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NCJ Number: NCJ 216230     Find in a Library
Title: School-Based Partnerships: A Problem-Solving Strategy
Author(s): Craig D. Uchida ; Shellie Solomon ; Charles M. Katz ; Cynthia E. Pappas
Date Published: 2006
Page Count: 35
Sponsoring Agency: Office of Community Oriented Policing Services (COPS)
US Dept of Justice
United States of America
Grant Number: 1999-CX-WX-K005
Sale Source: National Institute of Justice/NCJRS
Box 6000
Rockville, MD 20849
United States of America
Document: Text PDF 
Agency Summary: Agency Summary 
Type: Program/Project Evaluation
Language: English
Country: United States of America
Annotation: This report presents findings from an assessment of the federally funded School-Based Partnerships (SBP) grant program examining the problem-solving process and the problem-solving process in action.
Abstract: Partnerships with key stakeholders were a primary objective of the U.S. Department of Justice, Community Oriented Policing Services (COPS) sponsored School-Based Partnerships (SBP) program. The most successful partnerships had clear roles among participants with strategic goals and shared priorities. However, for some grantees too many partners, internal or extra-organizational conflicts, competing priorities, and limited resources proved challenging. Police indicated that certain partnerships were instrumental in developing a better understanding of problems in and around schools. Students provided excellent input regarding the problems and they tended to be more successful at retrieving information. School administrators and faculty assisted in policy change, provided program support, and organized programs beneficial to the problem-solving effort. School support personnel were key sources of information concerning problem identification and response development. Parents completed surveys, provided support, and gave insight on health issues. Local businesses provided information, financial, and /or political support. The COPS’ SBP grant program was created for the purpose of partnering law enforcement agencies with schools to address crime and disorder problems in and around middle and high schools. An assessment of the SBP program was conducted by Justice & Security Strategies, Inc. This report presents the results of this assessment utilizing surveys and case studies. It begins with a discussion on the problem-solving process which includes scanning, analysis, response, and assessment or SARA. It then discusses how this process is put into action by reviewing three SBP sites and their use of the SARA problem-solving process. A list of recommended readings is included.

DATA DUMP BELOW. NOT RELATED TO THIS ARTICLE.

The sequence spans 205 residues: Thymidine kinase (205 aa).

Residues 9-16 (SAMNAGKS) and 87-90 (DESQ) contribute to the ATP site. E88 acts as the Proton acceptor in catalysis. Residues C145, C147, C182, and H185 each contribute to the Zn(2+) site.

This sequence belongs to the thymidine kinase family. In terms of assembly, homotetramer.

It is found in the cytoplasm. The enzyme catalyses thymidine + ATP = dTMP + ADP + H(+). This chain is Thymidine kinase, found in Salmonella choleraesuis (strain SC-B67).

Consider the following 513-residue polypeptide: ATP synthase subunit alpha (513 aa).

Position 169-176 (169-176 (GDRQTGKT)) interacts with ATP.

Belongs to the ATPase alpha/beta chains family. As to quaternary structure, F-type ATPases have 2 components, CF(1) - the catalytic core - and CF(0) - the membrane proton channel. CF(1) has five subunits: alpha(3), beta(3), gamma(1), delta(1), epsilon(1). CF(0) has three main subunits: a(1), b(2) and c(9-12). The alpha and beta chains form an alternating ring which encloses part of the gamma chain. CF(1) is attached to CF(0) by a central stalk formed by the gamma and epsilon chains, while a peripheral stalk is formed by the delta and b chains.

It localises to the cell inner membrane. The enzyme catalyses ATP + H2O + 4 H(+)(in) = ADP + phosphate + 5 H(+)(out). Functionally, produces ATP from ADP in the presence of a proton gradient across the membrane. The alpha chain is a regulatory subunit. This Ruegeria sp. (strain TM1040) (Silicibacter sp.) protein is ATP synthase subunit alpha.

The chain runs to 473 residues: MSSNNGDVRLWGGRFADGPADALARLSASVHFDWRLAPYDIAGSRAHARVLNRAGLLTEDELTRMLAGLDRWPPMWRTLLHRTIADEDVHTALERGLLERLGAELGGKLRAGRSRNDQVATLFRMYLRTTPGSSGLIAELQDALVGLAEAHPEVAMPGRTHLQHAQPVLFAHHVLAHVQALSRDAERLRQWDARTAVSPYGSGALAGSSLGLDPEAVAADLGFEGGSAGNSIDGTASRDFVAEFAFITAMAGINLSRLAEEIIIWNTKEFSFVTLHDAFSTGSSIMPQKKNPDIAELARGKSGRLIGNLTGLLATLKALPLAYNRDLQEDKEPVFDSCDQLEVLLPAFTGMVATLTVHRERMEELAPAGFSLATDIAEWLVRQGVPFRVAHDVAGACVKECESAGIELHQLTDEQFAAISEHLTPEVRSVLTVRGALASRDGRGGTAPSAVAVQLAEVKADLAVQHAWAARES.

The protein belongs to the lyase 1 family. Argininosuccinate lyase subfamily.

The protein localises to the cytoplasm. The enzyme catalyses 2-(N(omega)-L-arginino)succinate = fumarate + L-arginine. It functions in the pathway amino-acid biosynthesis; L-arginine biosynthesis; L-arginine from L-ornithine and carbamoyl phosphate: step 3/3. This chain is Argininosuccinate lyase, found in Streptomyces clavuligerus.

Main Term(s): School delinquency programs
Index Term(s): Police school relations ; Grants or contracts ; Juvenile delinquency prevention ; Police juvenile relations ; Federal programs
Note: Downloaded on November 9, 2006.
   
  To cite this abstract, use the following link:
https://www.ncjrs.gov/App/Publications/abstract.aspx?ID=237839

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